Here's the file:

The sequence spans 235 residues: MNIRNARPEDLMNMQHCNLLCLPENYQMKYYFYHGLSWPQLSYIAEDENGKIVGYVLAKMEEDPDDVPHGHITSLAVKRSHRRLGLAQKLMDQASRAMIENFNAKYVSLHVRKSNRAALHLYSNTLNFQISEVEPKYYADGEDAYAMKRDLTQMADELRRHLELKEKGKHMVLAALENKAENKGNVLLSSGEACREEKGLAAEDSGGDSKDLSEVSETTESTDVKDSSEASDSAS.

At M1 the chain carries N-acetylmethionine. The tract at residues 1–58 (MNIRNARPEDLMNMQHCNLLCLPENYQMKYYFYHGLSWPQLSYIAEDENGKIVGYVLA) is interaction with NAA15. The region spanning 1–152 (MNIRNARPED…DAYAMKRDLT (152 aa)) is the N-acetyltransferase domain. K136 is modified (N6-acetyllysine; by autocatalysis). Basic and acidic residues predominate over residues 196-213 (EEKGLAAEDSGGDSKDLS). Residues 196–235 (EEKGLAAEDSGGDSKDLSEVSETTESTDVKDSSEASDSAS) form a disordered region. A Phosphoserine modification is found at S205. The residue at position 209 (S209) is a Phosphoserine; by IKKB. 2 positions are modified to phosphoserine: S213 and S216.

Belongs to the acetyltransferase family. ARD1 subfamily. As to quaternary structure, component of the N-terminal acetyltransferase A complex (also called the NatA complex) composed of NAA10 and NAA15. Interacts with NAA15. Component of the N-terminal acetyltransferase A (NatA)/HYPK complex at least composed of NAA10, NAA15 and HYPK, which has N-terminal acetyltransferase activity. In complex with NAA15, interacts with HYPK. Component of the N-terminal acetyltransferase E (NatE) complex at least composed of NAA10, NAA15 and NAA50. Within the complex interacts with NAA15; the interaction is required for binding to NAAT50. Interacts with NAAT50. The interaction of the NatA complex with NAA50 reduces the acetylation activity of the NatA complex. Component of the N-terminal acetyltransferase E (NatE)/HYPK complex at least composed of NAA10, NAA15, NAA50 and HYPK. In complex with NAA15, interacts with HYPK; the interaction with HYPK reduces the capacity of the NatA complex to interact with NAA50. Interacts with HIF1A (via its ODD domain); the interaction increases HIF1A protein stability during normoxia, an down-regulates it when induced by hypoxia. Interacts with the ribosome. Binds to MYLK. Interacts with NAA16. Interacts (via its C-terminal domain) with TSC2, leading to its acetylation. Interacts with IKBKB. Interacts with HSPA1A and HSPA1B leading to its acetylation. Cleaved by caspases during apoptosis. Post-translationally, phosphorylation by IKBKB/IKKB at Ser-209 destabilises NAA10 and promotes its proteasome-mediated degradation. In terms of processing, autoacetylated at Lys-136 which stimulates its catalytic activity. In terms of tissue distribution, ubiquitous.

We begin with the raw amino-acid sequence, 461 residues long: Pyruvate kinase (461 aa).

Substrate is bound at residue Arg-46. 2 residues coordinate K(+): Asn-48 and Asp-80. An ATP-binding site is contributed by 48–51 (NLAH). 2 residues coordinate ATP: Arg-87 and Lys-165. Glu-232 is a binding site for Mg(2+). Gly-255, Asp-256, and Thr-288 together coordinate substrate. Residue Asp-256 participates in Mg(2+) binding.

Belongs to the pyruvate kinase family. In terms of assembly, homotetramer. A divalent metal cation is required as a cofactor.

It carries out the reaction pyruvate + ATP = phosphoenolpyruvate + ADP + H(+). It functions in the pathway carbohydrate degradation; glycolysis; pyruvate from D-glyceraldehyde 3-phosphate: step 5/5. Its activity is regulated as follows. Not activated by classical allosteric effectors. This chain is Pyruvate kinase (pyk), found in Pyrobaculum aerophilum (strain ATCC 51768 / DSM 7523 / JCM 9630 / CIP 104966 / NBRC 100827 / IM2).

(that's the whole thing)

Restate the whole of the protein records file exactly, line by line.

The sequence spans 235 residues: MNIRNARPEDLMNMQHCNLLCLPENYQMKYYFYHGLSWPQLSYIAEDENGKIVGYVLAKMEEDPDDVPHGHITSLAVKRSHRRLGLAQKLMDQASRAMIENFNAKYVSLHVRKSNRAALHLYSNTLNFQISEVEPKYYADGEDAYAMKRDLTQMADELRRHLELKEKGKHMVLAALENKAENKGNVLLSSGEACREEKGLAAEDSGGDSKDLSEVSETTESTDVKDSSEASDSAS.

At M1 the chain carries N-acetylmethionine. The tract at residues 1–58 (MNIRNARPEDLMNMQHCNLLCLPENYQMKYYFYHGLSWPQLSYIAEDENGKIVGYVLA) is interaction with NAA15. The region spanning 1–152 (MNIRNARPED…DAYAMKRDLT (152 aa)) is the N-acetyltransferase domain. K136 is modified (N6-acetyllysine; by autocatalysis). Basic and acidic residues predominate over residues 196-213 (EEKGLAAEDSGGDSKDLS). Residues 196–235 (EEKGLAAEDSGGDSKDLSEVSETTESTDVKDSSEASDSAS) form a disordered region. A Phosphoserine modification is found at S205. The residue at position 209 (S209) is a Phosphoserine; by IKKB. 2 positions are modified to phosphoserine: S213 and S216.

Belongs to the acetyltransferase family. ARD1 subfamily. As to quaternary structure, component of the N-terminal acetyltransferase A complex (also called the NatA complex) composed of NAA10 and NAA15. Interacts with NAA15. Component of the N-terminal acetyltransferase A (NatA)/HYPK complex at least composed of NAA10, NAA15 and HYPK, which has N-terminal acetyltransferase activity. In complex with NAA15, interacts with HYPK. Component of the N-terminal acetyltransferase E (NatE) complex at least composed of NAA10, NAA15 and NAA50. Within the complex interacts with NAA15; the interaction is required for binding to NAAT50. Interacts with NAAT50. The interaction of the NatA complex with NAA50 reduces the acetylation activity of the NatA complex. Component of the N-terminal acetyltransferase E (NatE)/HYPK complex at least composed of NAA10, NAA15, NAA50 and HYPK. In complex with NAA15, interacts with HYPK; the interaction with HYPK reduces the capacity of the NatA complex to interact with NAA50. Interacts with HIF1A (via its ODD domain); the interaction increases HIF1A protein stability during normoxia, an down-regulates it when induced by hypoxia. Interacts with the ribosome. Binds to MYLK. Interacts with NAA16. Interacts (via its C-terminal domain) with TSC2, leading to its acetylation. Interacts with IKBKB. Interacts with HSPA1A and HSPA1B leading to its acetylation. Cleaved by caspases during apoptosis. Post-translationally, phosphorylation by IKBKB/IKKB at Ser-209 destabilises NAA10 and promotes its proteasome-mediated degradation. In terms of processing, autoacetylated at Lys-136 which stimulates its catalytic activity. In terms of tissue distribution, ubiquitous.

We begin with the raw amino-acid sequence, 461 residues long: Pyruvate kinase (461 aa).

Substrate is bound at residue Arg-46. 2 residues coordinate K(+): Asn-48 and Asp-80. An ATP-binding site is contributed by 48–51 (NLAH). 2 residues coordinate ATP: Arg-87 and Lys-165. Glu-232 is a binding site for Mg(2+). Gly-255, Asp-256, and Thr-288 together coordinate substrate. Residue Asp-256 participates in Mg(2+) binding.

Belongs to the pyruvate kinase family. In terms of assembly, homotetramer. A divalent metal cation is required as a cofactor.

It carries out the reaction pyruvate + ATP = phosphoenolpyruvate + ADP + H(+). It functions in the pathway carbohydrate degradation; glycolysis; pyruvate from D-glyceraldehyde 3-phosphate: step 5/5. Its activity is regulated as follows. Not activated by classical allosteric effectors. This chain is Pyruvate kinase (pyk), found in Pyrobaculum aerophilum (strain ATCC 51768 / DSM 7523 / JCM 9630 / CIP 104966 / NBRC 100827 / IM2).